As the Greenville city manager and city staff develop a draft of the 2019-20 city budget, they plan to consider two requests in regard to local property taxes, both of which have been made in recent months by multiple city council members and Greenville residents.
Those recommendations are keeping the property tax rate below the effective rate and freezing the property tax amount for residents aged 65 and older or who are disabled.
Back in September 2018, the council cut the city tax rate by more than 3.5 cents, from 68.9 cents per $100 valuation to 65.2 cents for every $100 that a property is worth.
The current city tax rate is also half a cent lower than the effective tax rate of 65.7 cents per $100 valuation. It was the first time in 30 years that Greenville’s city tax rate was set below the effective rate.
Since then, Greenville City Councilman Brent Money and former Councilman James Evans, in particular, have encouraged the council to avoid setting the city’s property tax rate above the effective rate in future budgets.
On Tuesday, Evans, with a flare for the dramatic, attended the Greenville City Council meeting dressed in black, as he spoke about the tax rate during the citizens to be heard portion of the meeting.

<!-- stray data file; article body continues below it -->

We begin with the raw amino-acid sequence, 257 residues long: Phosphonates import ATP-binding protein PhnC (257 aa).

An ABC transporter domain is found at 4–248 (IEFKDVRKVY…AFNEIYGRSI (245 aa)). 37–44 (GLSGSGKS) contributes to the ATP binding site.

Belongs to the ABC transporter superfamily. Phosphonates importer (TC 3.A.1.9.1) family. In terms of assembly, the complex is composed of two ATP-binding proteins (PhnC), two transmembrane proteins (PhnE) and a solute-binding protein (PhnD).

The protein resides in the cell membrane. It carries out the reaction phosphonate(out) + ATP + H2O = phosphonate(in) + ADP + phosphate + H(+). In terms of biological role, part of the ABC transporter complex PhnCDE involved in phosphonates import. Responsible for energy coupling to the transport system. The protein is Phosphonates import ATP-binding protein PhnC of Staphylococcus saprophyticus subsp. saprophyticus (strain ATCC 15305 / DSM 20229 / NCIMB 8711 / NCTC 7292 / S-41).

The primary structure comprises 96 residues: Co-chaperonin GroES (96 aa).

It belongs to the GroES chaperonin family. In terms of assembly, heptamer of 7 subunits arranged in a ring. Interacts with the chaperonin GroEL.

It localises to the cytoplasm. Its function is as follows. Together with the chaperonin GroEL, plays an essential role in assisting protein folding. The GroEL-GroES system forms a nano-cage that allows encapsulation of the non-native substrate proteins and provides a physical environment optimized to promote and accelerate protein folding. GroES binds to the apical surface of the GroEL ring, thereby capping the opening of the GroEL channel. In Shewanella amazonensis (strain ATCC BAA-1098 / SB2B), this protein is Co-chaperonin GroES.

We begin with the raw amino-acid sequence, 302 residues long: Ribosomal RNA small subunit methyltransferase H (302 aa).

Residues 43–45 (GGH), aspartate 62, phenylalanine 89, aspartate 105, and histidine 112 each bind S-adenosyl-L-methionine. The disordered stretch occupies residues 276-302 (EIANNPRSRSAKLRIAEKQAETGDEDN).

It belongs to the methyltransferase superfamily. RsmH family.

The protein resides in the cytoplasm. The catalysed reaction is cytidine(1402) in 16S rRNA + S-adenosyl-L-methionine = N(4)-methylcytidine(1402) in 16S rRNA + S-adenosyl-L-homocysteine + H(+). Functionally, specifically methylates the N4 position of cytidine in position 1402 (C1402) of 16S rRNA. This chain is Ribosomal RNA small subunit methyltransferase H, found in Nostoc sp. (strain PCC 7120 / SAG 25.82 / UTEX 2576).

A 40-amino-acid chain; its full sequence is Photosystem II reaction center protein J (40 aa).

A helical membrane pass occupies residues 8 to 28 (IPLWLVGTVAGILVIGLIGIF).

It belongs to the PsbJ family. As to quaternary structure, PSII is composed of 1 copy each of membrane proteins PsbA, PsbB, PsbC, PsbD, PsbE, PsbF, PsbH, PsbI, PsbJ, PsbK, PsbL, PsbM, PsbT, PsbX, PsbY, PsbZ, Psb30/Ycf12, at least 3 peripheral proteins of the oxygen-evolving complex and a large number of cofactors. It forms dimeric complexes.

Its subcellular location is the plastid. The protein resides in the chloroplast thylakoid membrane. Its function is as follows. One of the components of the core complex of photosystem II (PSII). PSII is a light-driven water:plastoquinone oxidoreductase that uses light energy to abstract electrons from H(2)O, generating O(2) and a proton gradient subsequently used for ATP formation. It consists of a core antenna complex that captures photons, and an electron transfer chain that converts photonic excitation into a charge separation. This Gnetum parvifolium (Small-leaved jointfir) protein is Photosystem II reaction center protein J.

“I want to explain why I’m wearing black tonight,” Evans began. “Johnny Cash wore black for the poor and the beaten down. I’m doing it for the poor and beaten down who are facing ever increasing property taxes in Greenville, Texas."
Using Round Rock, Texas and its reported 15 percent growth since 2010 as an example, Evans then went on to speak in favor of a pay as you go philosophy in building infrastructure and charging higher impact fees for new development projects to “fill the coffers,” and read the following quote from Round Rock’s director of utilities and environmental services, Michael Thane, which appeared in Municipal Sewer & Water magazine.
“The pay-as-you-go philosophy means we try to build up our fund balance — in other words, our savings account — and then we utilize this money to go build infrastructure without having to issue debt,” Thane says.
The main vehicle for ensuring that the city coffers can bear the burden of any given project is a hefty impact fee for any new development.
“We don’t want the people who are living here to have to pay for the cost of expanding our treatment plants,” Thane says. “The plants are expanding because of a new developments, not because of the people who have been living here 30 years.”
In recent months, Evans, and now Councilman Al Atkins – who serves in the Place 2 spot on the council since Evans was term limited – have also both recommended that Greenville City Manager Summer Spurlock look into the prospect of freezing the city tax amount for residents aged 65 and older.
At a public hearing on May 21, as residents spoke for or against the city entering an economic development agreement with the Stainback Organization (which the council approved), resident Carrie May expressed her concern for the tax burden on the elderly in the community.